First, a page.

Two Letters

17 April 2010 | The Tablet

I hope these two letters explain themselves. They were published virtually unchanged.

Poverty and Population

Archbishop Nichols believes that “If we solve the poverty then consistently we know that the birth rate comes down”, and Chris Bain, Director of Cafod says “Cafod believes that poverty is the key issue to be addressed before contraception is considered.” (Nichols questoned about artificial birth control. 10 April) For decades, this has been the Catholic approach. The governments of many poor countries have taken a different approach.

In the Far East, country after country, while still as poor as African countries, started to control their population growth. They are becoming prosperous. In sub-Saharan Africa, where, I understand, nearly half of the health care, education and social services is provided by Catholics, rapid population growth continues, and extreme poverty remains.

If we wait until prosperity is established before tackling population growth, we will wait forever, and population control will once again be left to disease, famine, and war. A reduction in the birth rate in poor countries needs strong governmental or organizational enthusiasm for family planning, or it will never happen. Populorum Progressio, paragraph 37, points the way.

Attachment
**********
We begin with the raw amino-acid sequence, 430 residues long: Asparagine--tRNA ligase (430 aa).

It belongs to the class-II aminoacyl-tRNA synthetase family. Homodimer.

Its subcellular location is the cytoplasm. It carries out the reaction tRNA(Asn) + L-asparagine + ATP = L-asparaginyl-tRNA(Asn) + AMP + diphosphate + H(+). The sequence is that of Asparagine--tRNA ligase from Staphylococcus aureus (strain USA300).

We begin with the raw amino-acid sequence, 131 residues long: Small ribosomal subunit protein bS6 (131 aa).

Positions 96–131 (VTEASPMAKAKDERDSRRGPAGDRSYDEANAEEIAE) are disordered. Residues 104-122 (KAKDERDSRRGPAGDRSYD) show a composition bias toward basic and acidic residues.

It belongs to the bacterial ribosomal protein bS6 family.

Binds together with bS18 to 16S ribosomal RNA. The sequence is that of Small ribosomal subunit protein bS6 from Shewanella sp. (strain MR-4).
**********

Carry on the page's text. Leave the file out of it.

Gerald Danaher

(Paragraph 37 of Populorum Progressio can be found towards the end of “Demography for Catholics.” This famous Encyclical of Pope Paul VI was dated 26th March 1967. It is still quoted with approval in many Catholic publications, though paragraph 37 is usually not mentioned. There is a division of opinion in the Catholic Church as to what methods of family planning are allowable. The Vatican takes one view and the majority of Catholics take another.)

29th April 2010 / Leicester Mercury

The Conservative Party’s Green Paper, One World Conservatism states: “With the exception of a few oil-rich states, no country has risen from poverty without lowering their birth rates.” That is true. Even oil-rich states will eventually become poor if they do not lower their birth rate.

Unfortunately, over the last forty years, fear of accusations of veiled racism has prevented politicians, religious leaders, and aid agencies from advocating the provision of family planning for the poor in Africa and elsewhere. Consequently, Africans and others have been denied the effective family planning upon which our own prosperity depends, and their poverty has continued or worsened. It is consoling to find a political party publishing a truth that brings no votes.